Five Signs You Are Not Trusted

"We're selling trust. We're selling transparency. And, and, and to think that trust is actually a differentiator in a service business, it's kind of a crazy thought, right?" 

Brad Katsuyama said this last night on 60 Minutes. He actually said it in a way that indicated he could hardly believe it himself. He could hardly believe that he is having such success because he proved himself trustworthy.

No Brad...it doesn't sound crazy to me! It sounds like you have discovered that trust is a highly undervalued competitive advantage.

In a 60 Minutes piece called Is the Stock Market Rigged?, Steve Kroft highlights a problem in the American Stock Market computerized trading system...namely it wasn't fair. Brad Katsuyama was one of the people who discovered the problem, found a solution, and then started marketing his solution to others in the industry.

In essence, Katsuyama started his own stock exchange. Talk about being a little fish in a big pond. But he is excelling so far. Why? Trust!

How is this virtual unknown able to get well-known players in the financial markets to join his start up stock exchange? Trust!

When Brad found a solution to an unfair, but legal practice, he began showing other companies how to even the playing field. 

In his book Flash Boys: A Wall Street Revolt, Micheal Lewis chronicles the complex and highly technical story of how Katsuyama and company discovered how the stock market was rigged and what they did about it. 

"Why is this kid, why is he able to all of a sudden sit at the center of the American Stock Market? And the answer is, when someone walks in the door who is actually trustworthy, he has enormous power. And this is the story, the story of trying to restore trust to the financial markets." Lewis said

I really enjoyed the piece on 60 Minutes because it showed that trust IS a competitive advantage. It is not a "nice to have"; it is a vital part of branding. 

Trust is also a vital part of leadership.

As a coach, I meet a lot of leaders who believe--either consciously or unconsciously--that their title or position in an organization automatically makes them trustworthy. If anything, your title might give you the benefit of the doubt for a short time...I mean a very short time. But your character and your actions will prove whether or not you are really trust worthy.

5 ways to tell if you are not trusted:

1. If you are avoided...

They avoid partnering with you on projects or if they have to partner with you, they find a way to get what they need from someone other than you

2. If others frequently fact check you...

You tell person A something. Person A goes to person Person C to see if what you said was true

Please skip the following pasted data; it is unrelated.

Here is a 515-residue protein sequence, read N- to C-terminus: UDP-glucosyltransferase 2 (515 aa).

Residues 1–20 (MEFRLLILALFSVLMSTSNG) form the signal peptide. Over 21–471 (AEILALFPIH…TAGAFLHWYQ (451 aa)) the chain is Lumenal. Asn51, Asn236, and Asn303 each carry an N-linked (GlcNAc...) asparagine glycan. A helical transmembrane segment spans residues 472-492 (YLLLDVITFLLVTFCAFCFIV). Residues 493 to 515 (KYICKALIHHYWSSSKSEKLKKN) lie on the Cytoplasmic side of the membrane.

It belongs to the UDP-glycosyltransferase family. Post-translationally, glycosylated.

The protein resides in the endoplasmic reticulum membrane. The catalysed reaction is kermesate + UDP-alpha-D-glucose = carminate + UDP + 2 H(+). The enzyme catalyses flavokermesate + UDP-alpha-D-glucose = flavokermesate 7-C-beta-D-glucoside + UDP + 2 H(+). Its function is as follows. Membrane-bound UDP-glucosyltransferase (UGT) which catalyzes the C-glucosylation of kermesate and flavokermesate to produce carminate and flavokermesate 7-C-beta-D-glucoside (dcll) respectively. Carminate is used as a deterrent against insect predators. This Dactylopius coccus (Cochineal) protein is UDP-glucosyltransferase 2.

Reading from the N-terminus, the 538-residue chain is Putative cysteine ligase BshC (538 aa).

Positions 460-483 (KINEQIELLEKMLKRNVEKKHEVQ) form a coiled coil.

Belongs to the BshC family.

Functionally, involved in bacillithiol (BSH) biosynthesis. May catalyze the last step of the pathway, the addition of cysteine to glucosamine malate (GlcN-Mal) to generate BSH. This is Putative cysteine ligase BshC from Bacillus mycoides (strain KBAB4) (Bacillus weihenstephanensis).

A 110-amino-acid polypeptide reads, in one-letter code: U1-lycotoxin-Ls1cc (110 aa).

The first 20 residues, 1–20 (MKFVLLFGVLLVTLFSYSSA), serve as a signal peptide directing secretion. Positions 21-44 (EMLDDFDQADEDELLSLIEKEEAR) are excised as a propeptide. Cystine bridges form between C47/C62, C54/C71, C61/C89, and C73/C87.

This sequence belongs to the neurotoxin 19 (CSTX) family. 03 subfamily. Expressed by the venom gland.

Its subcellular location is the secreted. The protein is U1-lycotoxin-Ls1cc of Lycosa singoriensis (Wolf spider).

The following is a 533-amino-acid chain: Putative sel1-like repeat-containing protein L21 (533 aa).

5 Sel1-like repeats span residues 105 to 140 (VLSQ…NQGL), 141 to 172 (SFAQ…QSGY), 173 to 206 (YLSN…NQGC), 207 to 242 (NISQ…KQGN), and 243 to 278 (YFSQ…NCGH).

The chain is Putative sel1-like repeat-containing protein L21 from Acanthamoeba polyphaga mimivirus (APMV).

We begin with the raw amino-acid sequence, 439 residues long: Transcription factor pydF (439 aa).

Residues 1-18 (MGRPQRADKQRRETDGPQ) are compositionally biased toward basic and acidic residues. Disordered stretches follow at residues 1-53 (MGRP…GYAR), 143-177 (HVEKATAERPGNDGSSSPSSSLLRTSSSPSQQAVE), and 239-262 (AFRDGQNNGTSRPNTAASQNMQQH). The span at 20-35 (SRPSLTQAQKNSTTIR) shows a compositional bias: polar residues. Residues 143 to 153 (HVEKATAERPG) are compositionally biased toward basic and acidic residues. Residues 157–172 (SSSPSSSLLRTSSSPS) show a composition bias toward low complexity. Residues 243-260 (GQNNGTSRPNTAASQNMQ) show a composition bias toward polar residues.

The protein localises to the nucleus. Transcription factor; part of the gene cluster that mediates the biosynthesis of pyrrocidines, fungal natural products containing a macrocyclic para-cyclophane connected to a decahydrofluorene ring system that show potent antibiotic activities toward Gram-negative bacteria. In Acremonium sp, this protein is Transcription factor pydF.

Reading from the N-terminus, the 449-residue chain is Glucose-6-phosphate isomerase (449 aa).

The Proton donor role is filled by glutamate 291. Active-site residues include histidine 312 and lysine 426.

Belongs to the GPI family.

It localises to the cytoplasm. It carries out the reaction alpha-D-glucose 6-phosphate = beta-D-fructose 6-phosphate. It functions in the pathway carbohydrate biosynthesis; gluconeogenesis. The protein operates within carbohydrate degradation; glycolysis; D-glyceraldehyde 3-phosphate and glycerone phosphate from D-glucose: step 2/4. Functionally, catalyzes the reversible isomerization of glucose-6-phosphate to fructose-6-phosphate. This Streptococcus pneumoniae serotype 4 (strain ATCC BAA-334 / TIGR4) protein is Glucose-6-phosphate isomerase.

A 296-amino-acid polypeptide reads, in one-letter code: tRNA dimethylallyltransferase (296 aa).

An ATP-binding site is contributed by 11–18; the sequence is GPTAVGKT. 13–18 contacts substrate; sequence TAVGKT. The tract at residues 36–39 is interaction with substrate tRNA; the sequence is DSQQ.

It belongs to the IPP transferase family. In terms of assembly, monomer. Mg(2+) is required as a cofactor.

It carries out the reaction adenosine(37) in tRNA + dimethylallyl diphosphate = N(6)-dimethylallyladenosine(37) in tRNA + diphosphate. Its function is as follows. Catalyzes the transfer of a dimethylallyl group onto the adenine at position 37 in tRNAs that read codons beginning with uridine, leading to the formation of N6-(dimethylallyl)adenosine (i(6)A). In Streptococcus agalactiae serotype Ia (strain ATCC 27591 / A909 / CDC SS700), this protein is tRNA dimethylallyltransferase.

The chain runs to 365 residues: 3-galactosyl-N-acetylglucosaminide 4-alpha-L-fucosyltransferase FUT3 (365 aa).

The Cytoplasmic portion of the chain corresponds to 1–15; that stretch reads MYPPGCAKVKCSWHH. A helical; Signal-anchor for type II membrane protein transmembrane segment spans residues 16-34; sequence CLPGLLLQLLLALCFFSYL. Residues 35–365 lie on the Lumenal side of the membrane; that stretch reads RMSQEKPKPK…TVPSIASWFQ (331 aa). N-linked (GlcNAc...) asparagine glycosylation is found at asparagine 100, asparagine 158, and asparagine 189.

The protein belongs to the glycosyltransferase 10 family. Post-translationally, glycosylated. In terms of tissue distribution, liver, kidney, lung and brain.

3. If others frequently ask for a second opinion...

You've stated your point. They actively search for another opinion. This point alone doesn't mean you aren't trustworthy, but coupled with any of the other points, it indicates you are not trusted.

4. If you aren't kept in the communication loop...

Knowledge is power and whoever has the knowledge has the power. If knowledge is purposefully being withheld from you, that is a sign you aren't trusted with it

5. Your responsibilities are shrinking...

If your responsibilities are growing smaller or have stagnated over time, that is a sign trust has been lost.

Trust is a competitive advantage.

Here are a few books on trust you might want to check out:

The Speed Of Trust by Stephen Covey

The Truth About Trust In Business by Vanessa Hall

What are other signs you would add to this list?


Ladies! Stop Apologizing So Much...It's Hurting You!

Do you apologize for things that aren't you fault?

Is "I'm sorry" a regular part of your conversation with others?

If someone bumps into you, do you say "I'm sorry"?

If the waiter brought you an incorrect food order, do you apologize for sending it back?

If you answers yes to these questions I want to help you. You're excessive apology is hurting you and your advancement.


Stop Fighting For Your Limits

I never particularly liked Owen Wilson or Vince Vaughn until they made the movie The Internship in 2013. When the movie came out on video, I bought it. 

I love the movie, not so much for the actors, but because of the message. It places the emphasis on PEOPLE in a technology reliant world. 

My favorite line from the movie was delivered by Vince Vaughn. He was trying to convince a small shop owner to expand his business by using technology. The owner was hesitant and then Vince's character said it: